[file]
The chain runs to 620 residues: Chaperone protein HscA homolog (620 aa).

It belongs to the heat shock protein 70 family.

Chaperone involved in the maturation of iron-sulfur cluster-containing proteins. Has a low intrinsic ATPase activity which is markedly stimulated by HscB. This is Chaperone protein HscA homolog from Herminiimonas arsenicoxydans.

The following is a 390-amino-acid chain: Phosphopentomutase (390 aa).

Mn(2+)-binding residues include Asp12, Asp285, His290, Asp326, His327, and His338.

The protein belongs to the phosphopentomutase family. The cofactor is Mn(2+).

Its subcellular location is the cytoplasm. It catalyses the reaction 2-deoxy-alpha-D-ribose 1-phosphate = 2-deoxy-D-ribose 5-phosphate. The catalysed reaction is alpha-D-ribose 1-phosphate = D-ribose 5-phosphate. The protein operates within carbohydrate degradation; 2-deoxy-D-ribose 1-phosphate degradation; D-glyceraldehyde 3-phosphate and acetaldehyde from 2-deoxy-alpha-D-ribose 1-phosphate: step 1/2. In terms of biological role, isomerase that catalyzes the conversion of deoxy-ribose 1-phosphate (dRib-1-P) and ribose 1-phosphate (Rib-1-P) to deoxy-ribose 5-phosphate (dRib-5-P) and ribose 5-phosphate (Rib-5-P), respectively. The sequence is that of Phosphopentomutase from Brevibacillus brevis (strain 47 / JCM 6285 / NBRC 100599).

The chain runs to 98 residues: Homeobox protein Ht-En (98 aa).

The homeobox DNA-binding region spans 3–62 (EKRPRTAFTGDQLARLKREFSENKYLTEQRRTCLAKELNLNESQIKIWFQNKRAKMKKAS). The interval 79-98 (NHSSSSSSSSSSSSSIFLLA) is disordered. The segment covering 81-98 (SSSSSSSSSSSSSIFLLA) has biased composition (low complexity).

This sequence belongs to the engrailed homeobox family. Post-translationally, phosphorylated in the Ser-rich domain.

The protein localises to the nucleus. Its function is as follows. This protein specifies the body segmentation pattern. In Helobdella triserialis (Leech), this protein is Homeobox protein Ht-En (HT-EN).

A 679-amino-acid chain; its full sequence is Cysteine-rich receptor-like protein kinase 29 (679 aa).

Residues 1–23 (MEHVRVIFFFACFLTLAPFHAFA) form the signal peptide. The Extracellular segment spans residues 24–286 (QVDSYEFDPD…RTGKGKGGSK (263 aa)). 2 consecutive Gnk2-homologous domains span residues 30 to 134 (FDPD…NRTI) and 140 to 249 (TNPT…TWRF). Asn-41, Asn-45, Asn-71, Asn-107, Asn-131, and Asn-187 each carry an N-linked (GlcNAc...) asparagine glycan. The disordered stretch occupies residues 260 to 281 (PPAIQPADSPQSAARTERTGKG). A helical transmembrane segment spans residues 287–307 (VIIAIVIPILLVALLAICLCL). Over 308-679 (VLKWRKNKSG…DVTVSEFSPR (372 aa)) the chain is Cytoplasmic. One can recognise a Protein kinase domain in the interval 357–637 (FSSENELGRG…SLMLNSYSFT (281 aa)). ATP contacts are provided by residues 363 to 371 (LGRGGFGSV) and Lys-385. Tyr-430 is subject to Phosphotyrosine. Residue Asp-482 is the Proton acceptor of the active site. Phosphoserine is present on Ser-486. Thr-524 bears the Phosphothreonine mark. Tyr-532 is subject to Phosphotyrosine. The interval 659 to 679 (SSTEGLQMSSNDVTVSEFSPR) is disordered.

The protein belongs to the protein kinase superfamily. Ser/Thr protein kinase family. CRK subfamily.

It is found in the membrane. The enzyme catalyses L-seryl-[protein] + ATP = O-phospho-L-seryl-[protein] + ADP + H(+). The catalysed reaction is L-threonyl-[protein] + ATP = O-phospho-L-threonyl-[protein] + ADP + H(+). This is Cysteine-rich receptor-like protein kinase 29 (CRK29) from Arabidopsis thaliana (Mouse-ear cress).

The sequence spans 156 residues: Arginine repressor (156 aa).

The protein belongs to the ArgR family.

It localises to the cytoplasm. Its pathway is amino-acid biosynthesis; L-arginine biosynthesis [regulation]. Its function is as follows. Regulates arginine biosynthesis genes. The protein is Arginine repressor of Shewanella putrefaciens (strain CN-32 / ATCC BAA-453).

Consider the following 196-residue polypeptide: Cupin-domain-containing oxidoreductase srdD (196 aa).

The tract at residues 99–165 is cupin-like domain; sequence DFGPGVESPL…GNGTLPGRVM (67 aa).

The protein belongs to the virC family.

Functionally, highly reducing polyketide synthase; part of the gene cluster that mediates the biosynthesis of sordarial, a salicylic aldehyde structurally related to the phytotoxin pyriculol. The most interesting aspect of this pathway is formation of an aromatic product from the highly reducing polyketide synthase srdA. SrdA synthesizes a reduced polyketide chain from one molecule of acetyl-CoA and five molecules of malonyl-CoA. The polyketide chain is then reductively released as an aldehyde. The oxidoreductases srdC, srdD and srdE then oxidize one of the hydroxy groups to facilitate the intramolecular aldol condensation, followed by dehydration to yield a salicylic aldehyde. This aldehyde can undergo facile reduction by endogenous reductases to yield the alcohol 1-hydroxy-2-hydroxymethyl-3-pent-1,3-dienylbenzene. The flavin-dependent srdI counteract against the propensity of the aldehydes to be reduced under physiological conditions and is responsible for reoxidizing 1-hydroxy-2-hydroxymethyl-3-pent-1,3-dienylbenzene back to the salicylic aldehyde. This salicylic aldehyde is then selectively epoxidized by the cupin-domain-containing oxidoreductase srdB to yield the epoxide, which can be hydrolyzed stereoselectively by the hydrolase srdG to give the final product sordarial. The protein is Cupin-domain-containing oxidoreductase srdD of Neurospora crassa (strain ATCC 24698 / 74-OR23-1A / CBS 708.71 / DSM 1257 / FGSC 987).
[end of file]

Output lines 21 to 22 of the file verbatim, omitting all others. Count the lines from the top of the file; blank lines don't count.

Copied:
The protein belongs to the virC family.

Functionally, highly reducing polyketide synthase; part of the gene cluster that mediates the biosynthesis of sordarial, a salicylic aldehyde structurally related to the phytotoxin pyriculol. The most interesting aspect of this pathway is formation of an aromatic product from the highly reducing polyketide synthase srdA. SrdA synthesizes a reduced polyketide chain from one molecule of acetyl-CoA and five molecules of malonyl-CoA. The polyketide chain is then reductively released as an aldehyde. The oxidoreductases srdC, srdD and srdE then oxidize one of the hydroxy groups to facilitate the intramolecular aldol condensation, followed by dehydration to yield a salicylic aldehyde. This aldehyde can undergo facile reduction by endogenous reductases to yield the alcohol 1-hydroxy-2-hydroxymethyl-3-pent-1,3-dienylbenzene. The flavin-dependent srdI counteract against the propensity of the aldehydes to be reduced under physiological conditions and is responsible for reoxidizing 1-hydroxy-2-hydroxymethyl-3-pent-1,3-dienylbenzene back to the salicylic aldehyde. This salicylic aldehyde is then selectively epoxidized by the cupin-domain-containing oxidoreductase srdB to yield the epoxide, which can be hydrolyzed stereoselectively by the hydrolase srdG to give the final product sordarial. The protein is Cupin-domain-containing oxidoreductase srdD of Neurospora crassa (strain ATCC 24698 / 74-OR23-1A / CBS 708.71 / DSM 1257 / FGSC 987).